—In February and October 1967, there were two major anti-war protests against on-campus recruitment by Dow Chemical. But another protest that year, utterly forgotten today, was just as purely Madison. In 1966, University Avenue through the campus was converted to a one-way going west. But planners also built a single wrong-way bus lane to facilitate mass transit, separated from the rest of the street by a low cement divider. In May 1967, after a UW student was hit by a bus and lost a leg, students rallied to protest the wrong-way bus lane, but the protest turned into a riot with 5,000 students and 25 arrests. In response, city officials increased the number of stoplights on University Avenue crossings as a safety measure. The
one wrong-way lane is still in use today as a bike lane; I had crossed it approximately a million times before I learned its history. (Fixed. Ed.)
—In January 1968, plans were announced for the Camp Randall Music Festival, to be held in the university’s football stadium in May. A Chicago promoter planned to bring Bob Dylan, the Doors, the Association, and Bill Cosby to town as headliners. It didn’t happen, although the Doors did come to town that fall.
—In April 1968, the UW needed a new basketball coach, and offered the job to the 28-year-old coach of Army, Bobby Knight. After the deal was done, university officials gave the story to a local reporter. But when it hit the paper, Knight balked, claiming he hadn’t yet told officials at West Point, or even his wife, and he backed out. One wonders how hoops history might have changed if Knight, who would take over at Indiana University in 1971 and win three NCAA championships, had come to Madison.
If you live here, or if you know this town, you’ll be as riveted by Madison in the Sixties as I have been. It may mean less to you otherwise, but it wouldn’t be entirely without interest. Many issues playing out here during that crowded decade were being worked out elsewhere too. Madison is not the only city in America that became what it is today during the turbulent, fascinating 1960s.
(Pictured: Badfinger. AM radio was not the only thing smokin’.)
This post is based on the American Top 40 show from November 21, 1970, but it’s also a companion piece to my earlier post about the way music sounded on AM radio. Links go to WABC-processed versions except for one.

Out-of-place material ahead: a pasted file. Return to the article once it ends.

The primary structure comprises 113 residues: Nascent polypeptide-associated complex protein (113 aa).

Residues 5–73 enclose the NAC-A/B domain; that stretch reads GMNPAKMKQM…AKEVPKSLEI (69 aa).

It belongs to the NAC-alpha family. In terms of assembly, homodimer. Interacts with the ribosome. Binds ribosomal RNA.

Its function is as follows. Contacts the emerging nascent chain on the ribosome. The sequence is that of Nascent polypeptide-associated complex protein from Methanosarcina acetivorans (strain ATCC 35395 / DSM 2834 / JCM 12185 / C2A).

40. “Black Magic Woman”/Santana. The first few notes of this creep out of any radio. They are especially effective when creeping out of an AM soundscape, and especially especially effective at night.
36. “No Matter What”/Badfinger. If I were to do a list of the five best-sounding AM Top 40 records, this would be on it, and it might be #1. The opening riff (whomp-whomp-whomp-whompity-whomp-whomp) is awesome at any level of fidelity. On a processed AM Top 40 signal, it’s glorious.
35. “Deeper and Deeper”/Freda Payne. Thanks to the sound quality of the AT40 repeat, this sounded a little mushy at first; really busy, with a lot of sounds all at once. Then came Freda rising from the deep, and it’s fabulous.
32. “After Midnight”/Eric Clapton. “After Midnight” comes vividly back to me from my first radio, the green Westinghouse tube-type, at night, all of the arrangement folded down into a single laser beam of sound and sensation. See also #15, “Engine Number 9” by Wilson Pickett, where the guitar is razor-sharp at full fidelity but would slice you to ribbons on AM. Equally bracing: the first five notes of Brian Hyland’s “Gypsy Woman” at #9, which might be the song on this list that’s most strongly evocative of listening to that particular radio at night. See also #28, “One Less Bell to Answer.”
31. “As the Years Go By”/Mashmakhan. Mashmakhan was a band from Montreal whose roots went back to 1960 and which had become appropriately psychedelic by 1970, after being renamed for a strain of marijuana popular in late 60s Toronto. We’ve all got gaps in our musical knowledge, and “As the Years Go By” is one of mine. Although the title and artist are familiar to me from bumping into them in print over the years, I am pretty sure I never heard it until I listened to this show on its recent repeat.
29. “Stand by Your Man”/Candi Staton. A magnificent soul update of Tammy Wynette’s country standard. I wonder how many times in a row I could listen to this before I would want to hear something else.
26. “Candida”/Dawn. As I’ve mentioned many times before, “Candida” was the first record I ever loved. See also #17, “Cracklin’ Rosie,” the second record I ever loved; #6, “Indiana Wants Me” by R. Dean Taylor, which may have been my favorite song of the moment in late November of 1970; and inevitably, #1.
22. “Stoned Love”/Supremes. “Stoned Love” was a lost record, one I didn’t hear between its falling-out of regular rotations in 1971 and its repackaging on CD in the early 90s. See also #18, “(5-10-15-20) 25-30 Years of Love” by the Presidents.
19. “Share the Land”/Guess Who. Is this the best song on this entire AT40 show? Possibly. The WABC-processed version sounds so great I can hardly stand it.